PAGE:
OSAKA, Japan-Friday 27 September 2019 [ AETOS Wire ]
(BUSINESS WIRE)-- Takeda Pharmaceutical Company Limited (TSE:4502/NYSE:TAK) (“Takeda”) today announced further results from the VARSITY study, which demonstrated the superiority of the gut-selective biologic vedolizumab (Entyvio®) to the anti-tumor necrosis factor-alpha (anti-TNFα) biologic adalimumab (Humira®) in achieving the primary endpoint of clinical remission* at week 52 in patients with moderately to severely active ulcerative colitis (UC), have been published in The New England Journal of Medicine (NEJM).1 Clinical remission rates at week 52 were superior with vedolizumab at 31.3% (n=120/383) versus 22.5% (n=87/386) with adalimumab (p=0.006).1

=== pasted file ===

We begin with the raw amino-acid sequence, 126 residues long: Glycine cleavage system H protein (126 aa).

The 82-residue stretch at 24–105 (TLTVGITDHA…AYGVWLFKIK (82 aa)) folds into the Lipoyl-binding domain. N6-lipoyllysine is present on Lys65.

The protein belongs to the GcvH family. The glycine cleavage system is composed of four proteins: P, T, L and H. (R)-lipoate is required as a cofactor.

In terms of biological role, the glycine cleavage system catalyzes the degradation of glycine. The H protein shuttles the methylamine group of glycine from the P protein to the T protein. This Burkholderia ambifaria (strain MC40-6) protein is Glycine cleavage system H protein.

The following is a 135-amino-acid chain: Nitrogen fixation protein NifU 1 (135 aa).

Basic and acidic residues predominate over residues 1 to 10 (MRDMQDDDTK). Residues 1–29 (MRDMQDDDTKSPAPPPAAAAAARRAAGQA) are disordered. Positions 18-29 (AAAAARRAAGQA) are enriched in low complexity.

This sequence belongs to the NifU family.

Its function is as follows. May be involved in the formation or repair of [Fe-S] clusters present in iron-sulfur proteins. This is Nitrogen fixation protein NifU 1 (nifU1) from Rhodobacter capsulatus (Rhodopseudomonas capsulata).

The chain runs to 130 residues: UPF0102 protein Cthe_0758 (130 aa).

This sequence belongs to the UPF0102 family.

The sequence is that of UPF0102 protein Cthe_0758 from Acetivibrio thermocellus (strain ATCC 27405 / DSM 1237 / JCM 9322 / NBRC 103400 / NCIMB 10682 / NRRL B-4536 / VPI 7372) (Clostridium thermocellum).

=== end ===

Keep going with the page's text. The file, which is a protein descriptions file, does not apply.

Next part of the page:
New exploratory data¤ published in the NEJM showed vedolizumab achieved higher percentages of clinical remission at week 52 compared to adalimumab in both anti-TNFα-naïve patients (34.2% [n=104/304] vedolizumab vs. 24.3% [n=74/305] adalimumab) and anti-TNFα-experienced patients with UC (20.3% [n=16/79] vedolizumab vs. 16.0% [n=13/81] adalimumab).1 Further exploratory data showed 26.6% (n=102/383) of vedolizumab-treated patients achieved clinical remission at week 14 as compared to 21.2% (n=82/386) treated with adalimumab.1 Durable clinical remission† was achieved in 18.3% (n=70/383) of patients with vedolizumab and 11.9% (n=46/386) of patients with adalimumab respectively.1